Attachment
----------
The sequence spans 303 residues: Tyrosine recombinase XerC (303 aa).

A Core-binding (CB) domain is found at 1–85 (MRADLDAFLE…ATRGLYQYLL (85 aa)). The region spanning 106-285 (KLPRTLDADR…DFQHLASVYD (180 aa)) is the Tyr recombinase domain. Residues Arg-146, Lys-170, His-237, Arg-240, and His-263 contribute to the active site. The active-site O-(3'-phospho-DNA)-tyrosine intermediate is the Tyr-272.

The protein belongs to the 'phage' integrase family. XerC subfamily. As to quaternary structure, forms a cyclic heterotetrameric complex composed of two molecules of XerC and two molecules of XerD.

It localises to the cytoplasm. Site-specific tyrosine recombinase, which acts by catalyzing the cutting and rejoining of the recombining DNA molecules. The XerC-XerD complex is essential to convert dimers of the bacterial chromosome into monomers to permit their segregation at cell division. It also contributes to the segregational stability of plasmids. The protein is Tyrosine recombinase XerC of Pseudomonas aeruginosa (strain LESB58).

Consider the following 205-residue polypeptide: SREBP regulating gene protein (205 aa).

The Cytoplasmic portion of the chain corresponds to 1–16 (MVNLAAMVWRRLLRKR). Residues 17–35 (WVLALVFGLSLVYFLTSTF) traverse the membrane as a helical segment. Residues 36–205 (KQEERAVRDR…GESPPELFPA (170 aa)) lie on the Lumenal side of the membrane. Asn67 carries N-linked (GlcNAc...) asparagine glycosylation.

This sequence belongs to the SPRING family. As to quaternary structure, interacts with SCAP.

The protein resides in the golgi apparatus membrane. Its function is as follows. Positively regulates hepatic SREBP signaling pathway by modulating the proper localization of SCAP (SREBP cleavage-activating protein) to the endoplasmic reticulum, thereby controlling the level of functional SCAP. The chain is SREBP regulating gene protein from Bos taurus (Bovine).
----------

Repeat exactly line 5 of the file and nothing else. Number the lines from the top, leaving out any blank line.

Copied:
Consider the following 205-residue polypeptide: SREBP regulating gene protein (205 aa).